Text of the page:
Well, we’ve finally come to the end of the gospel of John. After fourteen months and thirty-two posts, this John 7-21 Study is just about completed. However, before we leave, we should touch on one final, important topic—the purpose of this book. Unlike other New Testament writers, the Apostle John gives us the purpose of his writing at the end of the book rather than the beginning. So at the end of John 20, we read:
Have you ever played Apples to Apples? For those of you who haven’t been so privileged, it is a game in which each player has five red cards with nouns written on them. On each turn, one player is the “judge” and draws a green card, which contains a single adjective, and reads it out loud. Then all the other players must choose which of their five cards best meets the adjective read and place it in the pile. Once all players have made their decisions, the “judge” mixes all the submissions up, reads them out loud, and decides which of the red cards submitted matches the green adjective card best. Whoever played the red card that the “judge” decides is the best match wins the green card, and the point of the game is to get five green cards. While this game may sound boring to one who’s never played before, the humor of it is that often times the red noun cards submitted do not match in any stretch of the imagination the green adjective card; thus the game produces lots of laughter.
Now the point of this tedious explanation of the game Apples to Apples is not only to inform you on how the game is played, but also to point out an important life lesson we can glean from it. What happens to the red cards? Well each player is given five of them, those five are then compared against each other and the “best” one is submitted to the next level, where it is again pitted against other red cards for the ultimate prize—to be chosen by the “judge” and thus win a green card. So what does this game entirely consist of? Is it luck? Skill? You got it…though it is the title of the post! Comparison is what Apples to Apples is completely based upon. Each card and each player is pitted against one another and must seek the favor of the “judge”. And while Apples to Apples is not a bad and evil game, it does normalize a dangerous mindset—comparison.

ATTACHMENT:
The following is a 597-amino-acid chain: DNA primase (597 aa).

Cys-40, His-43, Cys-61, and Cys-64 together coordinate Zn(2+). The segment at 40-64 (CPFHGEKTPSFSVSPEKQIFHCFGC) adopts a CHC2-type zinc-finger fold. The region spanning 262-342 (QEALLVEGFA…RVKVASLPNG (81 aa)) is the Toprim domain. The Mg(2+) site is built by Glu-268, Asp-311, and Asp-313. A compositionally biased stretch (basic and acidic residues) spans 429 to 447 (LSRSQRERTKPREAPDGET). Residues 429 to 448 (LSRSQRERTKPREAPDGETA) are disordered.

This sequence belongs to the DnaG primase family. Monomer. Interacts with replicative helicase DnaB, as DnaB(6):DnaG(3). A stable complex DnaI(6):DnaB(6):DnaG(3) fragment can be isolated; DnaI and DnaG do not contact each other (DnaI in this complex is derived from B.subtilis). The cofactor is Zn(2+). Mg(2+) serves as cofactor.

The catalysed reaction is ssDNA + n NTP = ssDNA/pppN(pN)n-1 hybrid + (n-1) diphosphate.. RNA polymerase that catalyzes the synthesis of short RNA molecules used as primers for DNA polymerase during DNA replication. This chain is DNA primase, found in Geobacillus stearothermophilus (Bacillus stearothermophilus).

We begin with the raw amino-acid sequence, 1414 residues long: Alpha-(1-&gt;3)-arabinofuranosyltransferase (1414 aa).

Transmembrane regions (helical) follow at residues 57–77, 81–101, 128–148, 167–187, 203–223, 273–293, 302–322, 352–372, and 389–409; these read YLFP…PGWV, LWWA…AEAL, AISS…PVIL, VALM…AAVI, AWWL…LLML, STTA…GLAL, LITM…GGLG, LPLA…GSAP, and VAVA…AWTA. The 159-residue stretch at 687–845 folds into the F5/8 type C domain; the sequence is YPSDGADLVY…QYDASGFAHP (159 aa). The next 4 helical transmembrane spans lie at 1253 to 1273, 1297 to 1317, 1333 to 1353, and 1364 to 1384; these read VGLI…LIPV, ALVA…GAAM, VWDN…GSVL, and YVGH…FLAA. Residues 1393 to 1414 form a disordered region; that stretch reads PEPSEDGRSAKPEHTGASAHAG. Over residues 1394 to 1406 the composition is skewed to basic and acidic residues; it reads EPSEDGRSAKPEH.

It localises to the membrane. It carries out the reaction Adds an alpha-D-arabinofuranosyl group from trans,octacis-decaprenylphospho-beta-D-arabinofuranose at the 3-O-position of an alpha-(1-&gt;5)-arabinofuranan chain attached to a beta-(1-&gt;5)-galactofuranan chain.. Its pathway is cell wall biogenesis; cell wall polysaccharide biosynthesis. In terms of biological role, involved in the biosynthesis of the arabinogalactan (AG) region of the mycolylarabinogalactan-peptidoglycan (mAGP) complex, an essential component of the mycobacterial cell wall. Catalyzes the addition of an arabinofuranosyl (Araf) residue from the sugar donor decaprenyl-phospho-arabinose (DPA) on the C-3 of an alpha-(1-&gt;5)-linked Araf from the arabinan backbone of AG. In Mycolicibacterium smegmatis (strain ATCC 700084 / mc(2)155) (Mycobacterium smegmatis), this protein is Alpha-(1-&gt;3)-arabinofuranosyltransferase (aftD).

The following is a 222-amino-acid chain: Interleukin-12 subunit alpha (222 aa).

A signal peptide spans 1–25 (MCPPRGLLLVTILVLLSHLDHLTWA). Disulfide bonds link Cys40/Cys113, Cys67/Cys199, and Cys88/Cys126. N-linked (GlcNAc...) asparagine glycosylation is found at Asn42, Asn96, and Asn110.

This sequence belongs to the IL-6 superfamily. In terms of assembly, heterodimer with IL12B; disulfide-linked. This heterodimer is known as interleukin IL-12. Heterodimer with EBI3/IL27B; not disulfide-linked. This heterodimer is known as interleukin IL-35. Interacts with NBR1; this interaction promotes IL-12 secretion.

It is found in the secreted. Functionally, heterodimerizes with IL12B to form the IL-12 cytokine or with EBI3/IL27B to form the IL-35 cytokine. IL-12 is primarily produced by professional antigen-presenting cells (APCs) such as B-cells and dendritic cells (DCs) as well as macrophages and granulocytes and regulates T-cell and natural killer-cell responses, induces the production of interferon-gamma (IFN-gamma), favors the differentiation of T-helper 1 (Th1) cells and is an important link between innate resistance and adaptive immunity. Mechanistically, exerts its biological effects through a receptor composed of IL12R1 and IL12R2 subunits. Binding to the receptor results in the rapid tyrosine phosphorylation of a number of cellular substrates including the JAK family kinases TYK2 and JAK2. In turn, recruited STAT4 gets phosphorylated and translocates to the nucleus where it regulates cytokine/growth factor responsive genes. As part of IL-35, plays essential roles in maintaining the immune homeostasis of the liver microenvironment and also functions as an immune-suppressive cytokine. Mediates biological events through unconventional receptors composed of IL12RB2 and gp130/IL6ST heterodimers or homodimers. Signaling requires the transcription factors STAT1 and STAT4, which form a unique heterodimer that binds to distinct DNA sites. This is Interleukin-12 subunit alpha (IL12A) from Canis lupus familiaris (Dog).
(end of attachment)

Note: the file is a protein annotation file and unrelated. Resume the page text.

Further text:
As we go through John’s account of events after the resurrection, one of the characters that stands out is the disciple Thomas. Remember…he’s the one who refused to believe the resurrection unless he was able to put his hands in Jesus’ nail holes and side. Because of this, Thomas has been dubbed “Doubting Thomas” and given a negative connotation. However, was Thomas’ lack of faith really unjustified? Does he really deserve the bad rap he’s been given?
"I've Just Seen Jesus!"
Their beloved Teacher was dead, and the hope of a restored Israel along with Him. His body was quickly placed in a tomb without proper ceremony and preparation. The government officials may or may not be after those that remained. And one of their number had already denied their Lord for fear of persecution. This was the position of the disciples on the morning of Resurrection Sunday. Things were looking rather bleak and hopeless with no light on the horizon. In such circumstances, it would have been easy to sulk, succumb to depression, and desert, and some of the disciples may have felt like it. However, the first verse of John 20 shows us that at least one woman was not ready to give up yet.